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Iceland Summer Discovery

  • Reykjavik and the Golden Circle
  • Gullfoss, Seljalandfoss, Skogafoss and Godafoss Waterfalls
  • Reynisfjara beach and the Puffin colonies of Dyrhólaey
  • Vatnajökull National Park and the Jökulsárlón glacier lagoon
  • Puffins at Ingolfshofdi
  • Lake Myvatn with Dettifoss Waterfall and Asbyrgi Canyon
  • Snaefellsness Peninsula and whale-watching boat cruise
  • Thingvellir National Park
  • Blue Lagoon


Summer in Iceland is the brightest and most colourful season. In July, when we will visit, the sun rises at around 02h00 and sets again at 00h30 in the north of the island, while in Reykjavik the sun rises at around 03h00 and sets at 23h55. With longer, clearer, and warmer days, it is the best time of year for a road trip around the entire island to see places that are harder to reach in winter.

The wonder of Iceland is that even if you visit in the middle of summer, you can still explore the glaciers and while you won’t see the Northern Lights, there are many other sights to look forward to like the massive colonies of puffins that descend on the island to breed.

It is also the best time of year to spot humpback whales, minkes and dolphins and if you’re lucky, orcas and blue whales. The roads are more accessible, nature is in bloom, the weather is mild (but unpredictable, so prepare for four seasons in one day), travelling around is easy and you will have the perfect light for your pictures at all hours of the day, quite literally. 

Join us from 18 to 27 July 2022 as we discover Iceland in summer. 



Welcome to Iceland! Upon arrival you will transfer from Keflavik international airport to Reykjavik. Our hotel is situated in the heart of the city. Depending on our arrival time, we meet our guide for an informative, yet relaxed walking tour including visits to the Harpa Concert Hall and the impressive Hallgrímskirkja Church.

Enjoy a welcome dinner at a local restaurant in the harbour.

Overnight at the Hotel Room with a View or similar, including dinner.


In the morning we will head out of the city, first inland to view steaming geysers before travelling towards the shoreline to view some of Iceland’s most iconic waterfalls and ending on the impressive coast.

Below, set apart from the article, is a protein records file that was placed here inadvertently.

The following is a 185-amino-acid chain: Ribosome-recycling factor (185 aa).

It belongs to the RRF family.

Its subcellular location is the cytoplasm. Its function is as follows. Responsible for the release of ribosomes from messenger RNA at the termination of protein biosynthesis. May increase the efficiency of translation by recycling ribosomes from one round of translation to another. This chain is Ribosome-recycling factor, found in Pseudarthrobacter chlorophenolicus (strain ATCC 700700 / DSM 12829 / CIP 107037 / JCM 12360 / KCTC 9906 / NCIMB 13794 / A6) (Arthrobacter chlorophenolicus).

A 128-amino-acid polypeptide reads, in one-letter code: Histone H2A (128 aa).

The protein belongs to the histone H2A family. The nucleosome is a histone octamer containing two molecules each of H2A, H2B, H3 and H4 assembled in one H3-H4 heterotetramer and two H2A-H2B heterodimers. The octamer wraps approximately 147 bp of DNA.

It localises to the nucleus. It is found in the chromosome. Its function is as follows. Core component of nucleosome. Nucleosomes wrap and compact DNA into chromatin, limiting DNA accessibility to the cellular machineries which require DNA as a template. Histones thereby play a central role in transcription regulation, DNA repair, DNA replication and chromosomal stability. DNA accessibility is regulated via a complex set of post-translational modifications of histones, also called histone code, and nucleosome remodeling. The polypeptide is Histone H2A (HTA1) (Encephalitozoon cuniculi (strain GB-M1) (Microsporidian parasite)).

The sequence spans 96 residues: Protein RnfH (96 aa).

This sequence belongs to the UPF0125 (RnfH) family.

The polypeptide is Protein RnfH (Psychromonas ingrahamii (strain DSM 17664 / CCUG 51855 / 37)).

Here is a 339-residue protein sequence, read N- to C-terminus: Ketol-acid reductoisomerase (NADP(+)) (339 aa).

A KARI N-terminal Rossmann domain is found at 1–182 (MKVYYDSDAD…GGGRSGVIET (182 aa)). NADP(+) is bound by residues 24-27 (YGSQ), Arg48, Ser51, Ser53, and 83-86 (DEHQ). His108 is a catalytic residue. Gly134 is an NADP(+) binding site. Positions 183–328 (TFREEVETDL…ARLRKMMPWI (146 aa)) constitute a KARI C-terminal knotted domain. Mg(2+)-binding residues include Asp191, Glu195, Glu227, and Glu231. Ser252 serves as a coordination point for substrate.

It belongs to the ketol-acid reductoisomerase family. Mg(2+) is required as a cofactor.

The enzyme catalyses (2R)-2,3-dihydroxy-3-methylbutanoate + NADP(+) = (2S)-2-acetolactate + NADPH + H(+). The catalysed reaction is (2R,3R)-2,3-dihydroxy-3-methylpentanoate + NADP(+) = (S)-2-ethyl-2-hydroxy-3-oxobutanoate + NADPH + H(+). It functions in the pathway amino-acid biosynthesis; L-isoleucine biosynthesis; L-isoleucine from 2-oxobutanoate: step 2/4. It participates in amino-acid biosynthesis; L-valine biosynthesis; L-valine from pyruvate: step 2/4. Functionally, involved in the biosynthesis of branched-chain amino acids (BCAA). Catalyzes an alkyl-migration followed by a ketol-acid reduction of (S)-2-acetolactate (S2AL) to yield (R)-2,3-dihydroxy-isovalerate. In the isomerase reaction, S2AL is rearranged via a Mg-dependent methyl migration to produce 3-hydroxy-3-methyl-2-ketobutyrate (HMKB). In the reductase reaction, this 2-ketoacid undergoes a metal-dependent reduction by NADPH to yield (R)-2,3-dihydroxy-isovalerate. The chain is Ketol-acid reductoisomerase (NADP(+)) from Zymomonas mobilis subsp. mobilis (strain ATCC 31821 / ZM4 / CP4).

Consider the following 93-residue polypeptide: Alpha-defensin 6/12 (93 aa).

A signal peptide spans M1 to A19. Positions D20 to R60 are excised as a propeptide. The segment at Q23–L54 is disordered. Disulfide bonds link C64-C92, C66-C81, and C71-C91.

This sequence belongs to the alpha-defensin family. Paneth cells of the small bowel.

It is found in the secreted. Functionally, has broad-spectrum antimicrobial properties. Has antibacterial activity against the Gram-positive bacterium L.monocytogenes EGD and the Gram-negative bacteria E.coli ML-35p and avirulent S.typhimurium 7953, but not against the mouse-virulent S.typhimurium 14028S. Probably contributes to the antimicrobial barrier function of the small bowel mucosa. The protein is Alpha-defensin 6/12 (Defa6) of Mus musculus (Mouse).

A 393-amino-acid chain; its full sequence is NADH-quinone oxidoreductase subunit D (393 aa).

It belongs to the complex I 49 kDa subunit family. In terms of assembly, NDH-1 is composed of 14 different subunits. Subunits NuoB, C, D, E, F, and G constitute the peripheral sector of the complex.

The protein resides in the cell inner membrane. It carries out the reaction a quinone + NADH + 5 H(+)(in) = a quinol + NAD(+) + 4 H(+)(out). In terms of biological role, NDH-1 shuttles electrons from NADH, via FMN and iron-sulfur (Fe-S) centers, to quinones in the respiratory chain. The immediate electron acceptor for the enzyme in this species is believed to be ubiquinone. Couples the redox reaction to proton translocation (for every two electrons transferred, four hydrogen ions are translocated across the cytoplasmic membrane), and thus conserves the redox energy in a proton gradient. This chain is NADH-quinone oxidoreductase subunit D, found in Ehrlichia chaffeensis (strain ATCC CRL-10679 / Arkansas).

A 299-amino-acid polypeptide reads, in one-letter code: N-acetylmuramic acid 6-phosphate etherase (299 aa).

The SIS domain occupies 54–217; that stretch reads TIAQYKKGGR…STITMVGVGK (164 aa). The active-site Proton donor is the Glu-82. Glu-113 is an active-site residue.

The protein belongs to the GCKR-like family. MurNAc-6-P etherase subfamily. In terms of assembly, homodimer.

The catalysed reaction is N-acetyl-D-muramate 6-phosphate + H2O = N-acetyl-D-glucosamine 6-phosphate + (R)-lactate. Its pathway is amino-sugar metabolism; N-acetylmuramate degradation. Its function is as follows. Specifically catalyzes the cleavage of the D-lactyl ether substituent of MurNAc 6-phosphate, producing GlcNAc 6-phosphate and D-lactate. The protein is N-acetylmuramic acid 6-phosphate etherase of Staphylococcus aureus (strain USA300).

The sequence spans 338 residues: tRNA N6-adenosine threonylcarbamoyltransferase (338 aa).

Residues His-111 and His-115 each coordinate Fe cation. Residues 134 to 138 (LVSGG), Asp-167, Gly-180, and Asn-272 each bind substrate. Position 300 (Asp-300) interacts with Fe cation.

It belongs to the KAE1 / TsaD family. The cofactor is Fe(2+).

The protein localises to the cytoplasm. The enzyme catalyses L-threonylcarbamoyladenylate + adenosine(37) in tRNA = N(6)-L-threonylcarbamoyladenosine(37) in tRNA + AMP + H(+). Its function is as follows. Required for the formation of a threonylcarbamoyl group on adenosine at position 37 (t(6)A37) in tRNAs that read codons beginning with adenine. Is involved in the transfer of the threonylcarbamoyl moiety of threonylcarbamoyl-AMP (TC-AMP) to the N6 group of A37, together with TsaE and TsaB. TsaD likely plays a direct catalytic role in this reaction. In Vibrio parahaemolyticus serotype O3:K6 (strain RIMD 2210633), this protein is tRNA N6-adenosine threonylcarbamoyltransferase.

First, we travel to Haukadalur where we see steam rising from the Geysir geothermal fields before we even arrive. The original geyser is now dormant, but Strokkur "the Churn" erupts at five to 10-minute intervals.

Next up is Gullfoss waterfall, only a few minutes away – an incredible double waterfall that tumbles 34 meters into the Hvítá river. It is called the Golden Waterfall in English and it is during the summer months that visitors can see why.

From here we head toward the coast and stop to view the high, but narrow, Seljalandsfoss waterfall which plunges over a mountain.

Skogafoss Waterfall, one of the largest waterfalls in Iceland, located near the small village of Skógar, is our next stop. This awe-inspiring torrent drops an impressive 60 meters and is one of the most photographed waterfalls in Iceland.

After lunch we head towards the black lava beach and the bird cliffs at Reynisfjara beach and we end our day at Dyrhólaey to catch our first glimpse of one of many puffin colonies that call Iceland home during the summer months.

Dyrhólaey Rock Arch is an enormous landmark that curves out from a row of cliffs into the tumultuous ocean. Up close, you will see that it has unusual, hexagonal basalt columns, rare formations that can only be found in a few places around the world and a great example of Iceland’s dramatic landscapes, shaped over millennia by fire and water. It is possible to approach the arch both from the beach and from atop the cliffs, and both vantage points will reveal to you the vast puffin colony that nests here throughout summer.

Overnight and dinner at Hotel Katla or similar, including breakfast, lunch, and dinner.


After breakfast we head across the serene Eldhraun lava field. Eldhraun, created in one of the greatest volcano eruptions in recorded history. We'll make a stop in the charming town of Kirkjubæjarklaustur to view Kirkjugólf, also known as ‘the Church Floor’. It's an approx. 80 m² expanse of columnar basalt, eroded and shaped by glaciers and waves. The hexagonal ‘tiles’ look every bit as if they were man-made flooring but there has never been a church or any other building on the site. Basalt is formed when lava flow gets cooled and contraction forces build up. Cracks then form horizontally and the extensive fracture network that develops results in the six-sided formation of the columns.

Much of our time over the next few days will be spent in the Vatnajökull National Park which is the largest National Park in Europe at about 12,000 square kilometres.

We start with some more puffins! Ingolfshofdi is a remote peninsula on the coast halfway between Skaftafell in the vast Vatnajökull National Park and the Jökulsárlón glacier lagoon, where we will head later today. This historical nature reserve is home of thousands of nesting seabirds, like puffins and great skuas. The peninsula is named after the first settler of Iceland, Ingolfur Arnarson, who spent his first winter in the country here in the year 874 AD.